“I’m not an electronic musician,” Ted Feighan said. “People think I am.”
Feighan, a.k.a. Monster Rally, draws a peculiar distinction there. His music splices together long-forgotten instrumentals and applies minimal new instrumentation, the audio equivalent of a thrift-store wardrobe accented by designer sneakers. Though Monster Rally’s music sounds uniquely retro, it’s accurate to lump Feighan with the array of bedroom producers flooding the internet with dreamy manipulated samples.
What sets him apart is his determination to deploy his sampler like any other instrument. He eschews sequencers, meaning Feighan triggers every sample; he plays his Roland SP-404 like a guitarist plays his Stratocaster.
That’s why remixes, a hallmark of electronic music, are rare from Feighan. He took a month to finish one for Way Yes.
As for others remixing Monster Rally’s music, business is booming; last fall, Oakland’s Gold Robot Records released a whole album’s worth. It was Feighan’s fourth release of 2011, and it spawned a partnership that has 2012 looking even busier.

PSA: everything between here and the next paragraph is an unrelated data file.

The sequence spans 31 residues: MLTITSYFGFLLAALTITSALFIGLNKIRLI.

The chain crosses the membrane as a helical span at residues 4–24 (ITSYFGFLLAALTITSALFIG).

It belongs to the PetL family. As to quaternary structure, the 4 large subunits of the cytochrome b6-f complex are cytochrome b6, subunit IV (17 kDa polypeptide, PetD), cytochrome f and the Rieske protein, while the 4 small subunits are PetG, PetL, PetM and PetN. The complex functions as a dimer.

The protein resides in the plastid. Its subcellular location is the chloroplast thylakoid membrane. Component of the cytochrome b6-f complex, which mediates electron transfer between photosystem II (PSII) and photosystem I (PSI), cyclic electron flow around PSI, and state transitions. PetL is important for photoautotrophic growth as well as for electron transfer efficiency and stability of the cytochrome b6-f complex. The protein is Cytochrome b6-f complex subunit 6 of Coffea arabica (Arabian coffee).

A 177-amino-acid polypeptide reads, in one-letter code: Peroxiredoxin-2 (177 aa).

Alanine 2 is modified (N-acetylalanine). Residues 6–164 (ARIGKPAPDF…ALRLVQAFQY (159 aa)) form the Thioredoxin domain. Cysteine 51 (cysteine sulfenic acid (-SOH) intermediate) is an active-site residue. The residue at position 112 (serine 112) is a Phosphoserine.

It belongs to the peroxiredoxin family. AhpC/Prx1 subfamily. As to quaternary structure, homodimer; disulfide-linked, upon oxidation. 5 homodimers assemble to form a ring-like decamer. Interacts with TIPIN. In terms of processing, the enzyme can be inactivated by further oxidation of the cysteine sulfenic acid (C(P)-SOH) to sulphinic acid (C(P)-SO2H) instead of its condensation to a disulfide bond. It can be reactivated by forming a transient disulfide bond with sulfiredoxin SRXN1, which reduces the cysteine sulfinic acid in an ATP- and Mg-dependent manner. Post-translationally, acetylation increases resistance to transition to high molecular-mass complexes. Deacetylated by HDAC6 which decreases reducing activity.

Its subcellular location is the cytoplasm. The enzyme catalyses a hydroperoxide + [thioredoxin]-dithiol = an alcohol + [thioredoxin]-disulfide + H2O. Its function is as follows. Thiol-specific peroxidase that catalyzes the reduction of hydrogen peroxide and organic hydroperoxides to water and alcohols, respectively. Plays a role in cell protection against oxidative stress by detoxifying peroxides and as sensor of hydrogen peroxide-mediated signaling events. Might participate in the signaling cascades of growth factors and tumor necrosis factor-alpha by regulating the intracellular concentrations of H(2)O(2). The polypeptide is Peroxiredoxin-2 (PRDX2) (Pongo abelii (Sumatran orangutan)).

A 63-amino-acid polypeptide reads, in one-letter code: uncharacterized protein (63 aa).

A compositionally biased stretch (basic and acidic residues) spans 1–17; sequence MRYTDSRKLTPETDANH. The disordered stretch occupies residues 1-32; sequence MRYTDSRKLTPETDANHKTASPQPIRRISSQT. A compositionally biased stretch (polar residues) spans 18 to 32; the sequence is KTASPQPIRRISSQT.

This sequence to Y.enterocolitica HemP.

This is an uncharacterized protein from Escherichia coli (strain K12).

Among the contributors was John Hastings, a.k.a. Rumtum, a former member of Shin Tower Music. Hastings’ remix of Monster Rally’s “Splash Talk” launched a fruitful collaboration with Feighan.
“I would make a song of mine,” Feighan said, “and he would make it a real song.”
The project’s first fruit, an EP titled “MR&RT,” is coming Feb. 7 on Sacramento’s Waaga Records. Barring local appearances, the duo will make their live debut in Boise, of all places, alongside Built to Spill and Of Montreal at March’s inaugural Treefort Music Festival.
Feighan is also ready to dust off Monster Rally’s multimedia live show, on hold since last summer while Feighan finishes his fine art and printmaking degree at Ohio State. Much of the material in Saturday’s Bands to Watch set comes from the next Monster Rally album, projected for May release on Gold Robot.
One senses that Feighan would be doing all this even if people weren’t paying attention. He keeps creating, and listeners keep flocking.
“Most of the stuff that’s happened, I haven’t really expected any of it,” Feighan said, “so it’s all kind of nice.”